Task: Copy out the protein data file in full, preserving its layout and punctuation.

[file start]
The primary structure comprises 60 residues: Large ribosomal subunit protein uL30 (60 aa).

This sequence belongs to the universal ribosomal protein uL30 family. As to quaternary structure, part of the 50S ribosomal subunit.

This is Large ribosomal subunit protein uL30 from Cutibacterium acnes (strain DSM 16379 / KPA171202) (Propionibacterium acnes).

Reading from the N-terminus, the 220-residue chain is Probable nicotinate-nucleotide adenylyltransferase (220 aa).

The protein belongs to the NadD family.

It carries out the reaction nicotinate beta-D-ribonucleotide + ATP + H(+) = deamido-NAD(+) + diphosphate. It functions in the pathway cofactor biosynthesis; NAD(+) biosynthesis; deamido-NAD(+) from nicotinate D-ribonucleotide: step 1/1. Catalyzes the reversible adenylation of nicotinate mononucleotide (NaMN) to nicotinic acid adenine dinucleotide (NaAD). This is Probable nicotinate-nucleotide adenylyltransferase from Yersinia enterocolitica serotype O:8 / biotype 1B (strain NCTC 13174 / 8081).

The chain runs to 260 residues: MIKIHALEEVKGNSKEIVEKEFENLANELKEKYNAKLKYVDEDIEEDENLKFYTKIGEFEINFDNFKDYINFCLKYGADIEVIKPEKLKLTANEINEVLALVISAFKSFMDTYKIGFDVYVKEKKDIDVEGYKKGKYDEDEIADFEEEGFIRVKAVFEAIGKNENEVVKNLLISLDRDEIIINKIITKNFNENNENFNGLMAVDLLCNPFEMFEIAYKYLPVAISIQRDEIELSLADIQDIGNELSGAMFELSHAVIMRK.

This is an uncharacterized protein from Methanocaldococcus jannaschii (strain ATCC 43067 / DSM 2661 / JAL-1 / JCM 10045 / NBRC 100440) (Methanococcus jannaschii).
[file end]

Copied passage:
The primary structure comprises 60 residues: Large ribosomal subunit protein uL30 (60 aa).

This sequence belongs to the universal ribosomal protein uL30 family. As to quaternary structure, part of the 50S ribosomal subunit.

This is Large ribosomal subunit protein uL30 from Cutibacterium acnes (strain DSM 16379 / KPA171202) (Propionibacterium acnes).

Reading from the N-terminus, the 220-residue chain is Probable nicotinate-nucleotide adenylyltransferase (220 aa).

The protein belongs to the NadD family.

It carries out the reaction nicotinate beta-D-ribonucleotide + ATP + H(+) = deamido-NAD(+) + diphosphate. It functions in the pathway cofactor biosynthesis; NAD(+) biosynthesis; deamido-NAD(+) from nicotinate D-ribonucleotide: step 1/1. Catalyzes the reversible adenylation of nicotinate mononucleotide (NaMN) to nicotinic acid adenine dinucleotide (NaAD). This is Probable nicotinate-nucleotide adenylyltransferase from Yersinia enterocolitica serotype O:8 / biotype 1B (strain NCTC 13174 / 8081).

The chain runs to 260 residues: MIKIHALEEVKGNSKEIVEKEFENLANELKEKYNAKLKYVDEDIEEDENLKFYTKIGEFEINFDNFKDYINFCLKYGADIEVIKPEKLKLTANEINEVLALVISAFKSFMDTYKIGFDVYVKEKKDIDVEGYKKGKYDEDEIADFEEEGFIRVKAVFEAIGKNENEVVKNLLISLDRDEIIINKIITKNFNENNENFNGLMAVDLLCNPFEMFEIAYKYLPVAISIQRDEIELSLADIQDIGNELSGAMFELSHAVIMRK.

This is an uncharacterized protein from Methanocaldococcus jannaschii (strain ATCC 43067 / DSM 2661 / JAL-1 / JCM 10045 / NBRC 100440) (Methanococcus jannaschii).